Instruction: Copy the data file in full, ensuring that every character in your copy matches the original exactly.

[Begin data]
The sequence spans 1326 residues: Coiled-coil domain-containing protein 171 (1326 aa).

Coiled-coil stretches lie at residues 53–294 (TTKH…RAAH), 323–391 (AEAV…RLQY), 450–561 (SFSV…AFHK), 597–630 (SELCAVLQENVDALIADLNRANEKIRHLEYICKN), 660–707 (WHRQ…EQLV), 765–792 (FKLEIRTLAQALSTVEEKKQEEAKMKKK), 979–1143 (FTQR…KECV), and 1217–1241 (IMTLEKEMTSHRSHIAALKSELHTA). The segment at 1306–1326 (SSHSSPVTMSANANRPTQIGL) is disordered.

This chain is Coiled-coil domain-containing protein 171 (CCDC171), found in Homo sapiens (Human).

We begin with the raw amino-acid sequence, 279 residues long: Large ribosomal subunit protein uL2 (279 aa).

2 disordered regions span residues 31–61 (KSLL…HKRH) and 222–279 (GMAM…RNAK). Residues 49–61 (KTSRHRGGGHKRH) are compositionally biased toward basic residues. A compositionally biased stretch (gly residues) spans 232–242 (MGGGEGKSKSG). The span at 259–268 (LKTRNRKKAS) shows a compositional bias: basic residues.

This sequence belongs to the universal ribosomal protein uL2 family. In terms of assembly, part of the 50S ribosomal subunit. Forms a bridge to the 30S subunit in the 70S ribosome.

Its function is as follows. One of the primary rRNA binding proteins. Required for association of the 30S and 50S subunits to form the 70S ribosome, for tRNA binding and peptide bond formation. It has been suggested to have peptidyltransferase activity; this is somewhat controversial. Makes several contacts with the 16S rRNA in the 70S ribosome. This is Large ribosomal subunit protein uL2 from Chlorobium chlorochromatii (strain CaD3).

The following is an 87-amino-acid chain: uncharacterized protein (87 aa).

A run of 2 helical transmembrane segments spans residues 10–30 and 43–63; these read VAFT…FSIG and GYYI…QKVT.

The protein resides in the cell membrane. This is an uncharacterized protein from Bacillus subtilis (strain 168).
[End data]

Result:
The sequence spans 1326 residues: Coiled-coil domain-containing protein 171 (1326 aa).

Coiled-coil stretches lie at residues 53–294 (TTKH…RAAH), 323–391 (AEAV…RLQY), 450–561 (SFSV…AFHK), 597–630 (SELCAVLQENVDALIADLNRANEKIRHLEYICKN), 660–707 (WHRQ…EQLV), 765–792 (FKLEIRTLAQALSTVEEKKQEEAKMKKK), 979–1143 (FTQR…KECV), and 1217–1241 (IMTLEKEMTSHRSHIAALKSELHTA). The segment at 1306–1326 (SSHSSPVTMSANANRPTQIGL) is disordered.

This chain is Coiled-coil domain-containing protein 171 (CCDC171), found in Homo sapiens (Human).

We begin with the raw amino-acid sequence, 279 residues long: Large ribosomal subunit protein uL2 (279 aa).

2 disordered regions span residues 31–61 (KSLL…HKRH) and 222–279 (GMAM…RNAK). Residues 49–61 (KTSRHRGGGHKRH) are compositionally biased toward basic residues. A compositionally biased stretch (gly residues) spans 232–242 (MGGGEGKSKSG). The span at 259–268 (LKTRNRKKAS) shows a compositional bias: basic residues.

This sequence belongs to the universal ribosomal protein uL2 family. In terms of assembly, part of the 50S ribosomal subunit. Forms a bridge to the 30S subunit in the 70S ribosome.

Its function is as follows. One of the primary rRNA binding proteins. Required for association of the 30S and 50S subunits to form the 70S ribosome, for tRNA binding and peptide bond formation. It has been suggested to have peptidyltransferase activity; this is somewhat controversial. Makes several contacts with the 16S rRNA in the 70S ribosome. This is Large ribosomal subunit protein uL2 from Chlorobium chlorochromatii (strain CaD3).

The following is an 87-amino-acid chain: uncharacterized protein (87 aa).

A run of 2 helical transmembrane segments spans residues 10–30 and 43–63; these read VAFT…FSIG and GYYI…QKVT.

The protein resides in the cell membrane. This is an uncharacterized protein from Bacillus subtilis (strain 168).